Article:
Small Press Points

by Kevin Larimer

News and Trends

Posted 11.1.06

November/December 2006

If not for exemplars of solid, sturdy—and sometimes quirky—Illinois presses like Featherproof Books (www.featherproof.com), Hourglass Books (www.hourglassbooks.com), and Haymarket Books (www.haymarketbooks.com), one might get the impression that the grass is greener elsewhere. In the past few months, two literary publishers have announced moves out of the Prairie State—apparently Chicago is not indicative of the Illinois landscape—to other pastures. Fiction Collective Two (fc2.org), a cooperative publishing venture founded in 1974 as the Fiction Collective and renamed in 1989, moved in April from Northwestern University Press in Chicago to the University of Alabama Press in Tuscaloosa, where it is now an imprint directed by Daniel J. J. Ross. Coincidentally, two of the nearly two hundred books on FC2's backlist were written by members of the University of Alabama's creative writing program—Kate Bernheimer, whose second novel, The Complete Tales of Merry Gold, was published in September; and Michael Martone, whose self-titled experimental "appendix" was the Summer 2006 selection for the Litblog Co-op's Read This! program. About 130 miles southwest of Chicago, in Normal, Illinois, John O'Brien and the staff of Dalkey Archive Press (www.dalkeyarchive.com) are packing boxes in preparation for their move to the University of Rochester, in western New York, come January. Once there—in the Flower City, in case anyone was wondering—Dalkey Archive will join BOA Editions Ltd. (www.boaeditions.org), the thirty-year-old indie press, and Writers & Books, a nonprofit center that promotes reading and writing, in supporting the area's literary community. In addition to the thirty titles it releases each year—recent notables include the late Gilbert Sorrentino's Red the Fiend and Mark Binelli's Sacco and Vanzetti Must Die!—Dalkey Archive publishes the Review of Contemporary Fiction and CONTEXT, a literary magazine that is distributed free to bookstores, universities, and libraries. (It's also available online at www.centerforbookculture.org.) Fiction writer Joanna Scott, who teaches at the University of Rochester, calls Dalkey Archive "a haven for the best of modern and contemporary world literature, a small press with a huge impact." There's clearly nothing Normal about it.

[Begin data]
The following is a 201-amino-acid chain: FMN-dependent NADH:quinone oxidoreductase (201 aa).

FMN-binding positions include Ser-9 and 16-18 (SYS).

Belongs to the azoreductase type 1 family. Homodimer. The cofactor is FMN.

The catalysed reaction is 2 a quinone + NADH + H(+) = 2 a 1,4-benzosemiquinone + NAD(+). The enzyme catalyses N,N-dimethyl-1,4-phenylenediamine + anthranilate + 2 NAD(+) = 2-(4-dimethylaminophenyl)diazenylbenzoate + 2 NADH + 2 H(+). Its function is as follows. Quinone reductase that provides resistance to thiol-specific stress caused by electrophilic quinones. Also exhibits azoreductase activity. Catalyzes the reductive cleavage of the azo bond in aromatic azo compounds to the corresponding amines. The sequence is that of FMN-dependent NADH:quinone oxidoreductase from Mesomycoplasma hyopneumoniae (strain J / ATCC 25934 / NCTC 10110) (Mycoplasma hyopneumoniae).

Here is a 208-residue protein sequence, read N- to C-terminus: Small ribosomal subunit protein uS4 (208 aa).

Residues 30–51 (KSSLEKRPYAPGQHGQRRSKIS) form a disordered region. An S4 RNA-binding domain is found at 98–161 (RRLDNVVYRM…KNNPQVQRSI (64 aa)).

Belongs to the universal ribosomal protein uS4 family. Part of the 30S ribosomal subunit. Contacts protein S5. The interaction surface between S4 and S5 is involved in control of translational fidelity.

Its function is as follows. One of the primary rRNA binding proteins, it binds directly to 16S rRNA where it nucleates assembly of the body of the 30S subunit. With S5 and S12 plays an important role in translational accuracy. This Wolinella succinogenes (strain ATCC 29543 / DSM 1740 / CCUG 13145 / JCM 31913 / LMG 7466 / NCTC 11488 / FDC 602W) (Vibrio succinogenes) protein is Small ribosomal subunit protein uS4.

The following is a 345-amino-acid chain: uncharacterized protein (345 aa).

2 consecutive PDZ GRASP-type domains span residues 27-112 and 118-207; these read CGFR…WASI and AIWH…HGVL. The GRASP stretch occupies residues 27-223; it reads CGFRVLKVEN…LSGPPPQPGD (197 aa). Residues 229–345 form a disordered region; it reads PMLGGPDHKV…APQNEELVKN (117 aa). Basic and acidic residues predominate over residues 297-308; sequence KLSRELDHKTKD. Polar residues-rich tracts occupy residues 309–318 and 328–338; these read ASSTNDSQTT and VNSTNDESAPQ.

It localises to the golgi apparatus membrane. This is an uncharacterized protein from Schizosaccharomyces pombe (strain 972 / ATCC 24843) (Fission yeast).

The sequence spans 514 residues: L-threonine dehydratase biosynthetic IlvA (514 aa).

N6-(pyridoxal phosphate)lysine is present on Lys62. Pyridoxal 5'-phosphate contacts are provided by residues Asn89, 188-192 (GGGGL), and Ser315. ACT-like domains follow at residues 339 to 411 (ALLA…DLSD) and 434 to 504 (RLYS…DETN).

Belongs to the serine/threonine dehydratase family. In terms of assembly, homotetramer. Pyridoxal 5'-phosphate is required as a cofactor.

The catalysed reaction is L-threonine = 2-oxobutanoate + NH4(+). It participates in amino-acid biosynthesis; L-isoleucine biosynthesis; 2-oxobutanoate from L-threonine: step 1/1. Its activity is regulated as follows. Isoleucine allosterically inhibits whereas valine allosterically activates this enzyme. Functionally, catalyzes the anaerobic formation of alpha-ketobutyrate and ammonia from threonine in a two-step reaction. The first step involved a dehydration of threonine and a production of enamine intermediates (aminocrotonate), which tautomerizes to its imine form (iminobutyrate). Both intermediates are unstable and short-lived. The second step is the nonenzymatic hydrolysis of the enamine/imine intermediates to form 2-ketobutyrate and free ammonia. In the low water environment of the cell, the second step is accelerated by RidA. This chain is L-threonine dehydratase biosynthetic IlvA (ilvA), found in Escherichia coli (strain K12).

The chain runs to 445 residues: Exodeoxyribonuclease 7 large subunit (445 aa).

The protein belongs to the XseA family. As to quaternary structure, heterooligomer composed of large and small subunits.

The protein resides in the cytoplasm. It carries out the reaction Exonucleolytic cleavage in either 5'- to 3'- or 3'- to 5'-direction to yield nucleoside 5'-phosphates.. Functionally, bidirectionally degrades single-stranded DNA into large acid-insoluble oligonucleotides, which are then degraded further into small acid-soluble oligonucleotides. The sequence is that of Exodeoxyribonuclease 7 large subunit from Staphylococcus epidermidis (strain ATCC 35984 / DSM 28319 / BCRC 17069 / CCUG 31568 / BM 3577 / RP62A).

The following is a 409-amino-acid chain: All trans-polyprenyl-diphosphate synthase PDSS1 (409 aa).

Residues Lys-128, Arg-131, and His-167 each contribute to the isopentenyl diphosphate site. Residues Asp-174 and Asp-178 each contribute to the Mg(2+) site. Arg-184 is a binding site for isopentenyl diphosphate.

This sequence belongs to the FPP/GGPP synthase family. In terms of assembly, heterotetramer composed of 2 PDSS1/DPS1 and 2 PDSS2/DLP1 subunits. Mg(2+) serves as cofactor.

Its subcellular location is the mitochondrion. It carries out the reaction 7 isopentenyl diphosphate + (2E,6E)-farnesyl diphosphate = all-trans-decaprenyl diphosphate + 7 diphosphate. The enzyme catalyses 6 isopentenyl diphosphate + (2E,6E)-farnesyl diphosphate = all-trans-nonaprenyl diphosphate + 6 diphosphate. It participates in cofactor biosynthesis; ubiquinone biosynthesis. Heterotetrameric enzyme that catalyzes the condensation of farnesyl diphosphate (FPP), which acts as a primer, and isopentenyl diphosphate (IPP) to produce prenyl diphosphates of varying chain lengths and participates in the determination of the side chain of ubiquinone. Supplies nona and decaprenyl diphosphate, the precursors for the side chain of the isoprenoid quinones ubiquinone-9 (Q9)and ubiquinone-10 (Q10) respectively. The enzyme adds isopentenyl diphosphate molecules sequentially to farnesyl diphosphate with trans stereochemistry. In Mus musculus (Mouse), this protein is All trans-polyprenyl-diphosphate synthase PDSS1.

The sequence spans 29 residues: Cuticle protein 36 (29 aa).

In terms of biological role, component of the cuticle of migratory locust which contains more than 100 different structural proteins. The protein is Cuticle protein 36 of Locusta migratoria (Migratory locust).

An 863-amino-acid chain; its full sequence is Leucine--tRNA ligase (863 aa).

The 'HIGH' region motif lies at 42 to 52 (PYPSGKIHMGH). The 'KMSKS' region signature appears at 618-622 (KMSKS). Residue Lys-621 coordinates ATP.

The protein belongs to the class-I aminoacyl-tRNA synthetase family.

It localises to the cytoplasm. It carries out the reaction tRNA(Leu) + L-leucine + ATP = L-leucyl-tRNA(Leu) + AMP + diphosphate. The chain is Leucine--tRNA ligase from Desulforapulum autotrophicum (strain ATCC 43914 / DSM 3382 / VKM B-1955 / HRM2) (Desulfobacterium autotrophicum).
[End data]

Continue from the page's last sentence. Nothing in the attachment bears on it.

Omnidawn Publishing (www.omnidawn.com), the small press founded by Ken Keegan and Rusty Morrison in Richmond, California, started publishing books of poetry in 2001. Within five years they had released fifteen of them, including Lyn Hejinian's The Fatalist, Paul Hoover's Poems in Spanish, and Martha Ronk's In a landscape of having to repeat. They recently expanded their purview to include fiction, with the publication in August of an anthology impressive both for its size (a whopping 640 pages) and scope—although its title could perhaps use a little trimming. Paraspheres: Extending Beyond the Spheres of Literary and Genre Fiction—Fabulist and New Wave Fabulist Stories includes works by Laird Hunt, Shelley Jackson, Tom La Farge, Laura Moriarty, Bradford Morrow, Laura Mullen, Ira Sher, Mark Wallace, and thirty-six others whose work the editors claim won't fit into the categories of "literary" or "genre" fiction. Rather than use the term "speculative fiction," coined by Robert A. Heinlein in 1947, Morrison and Keegan opted for "fabulist" and "new wave fabulist." The latter was used by Peter Straub in an issue of Conjunctions a few years ago to describe a group of writers whose work explores and erases the boundaries of the science fiction, fantasy, and horror genres. "By presenting this fiction as neither literary nor genre, but rather as something else, we are avoiding the pitfalls of claiming literary status for these works," Keegan writes, in a rather extensive explanation of the title, in the anthology's afterword. "In presenting this anthology we hope to exist partly in both forms as well as extending beyond them, and to build a bridge between the two, where writers and readers from both can easily meet and explore fiction outside the boundaries imposed by the two accepted forms." In other words, read the stories—not the title.

Kevin Larimer is the senior editor of Poets & Writers Magazine.

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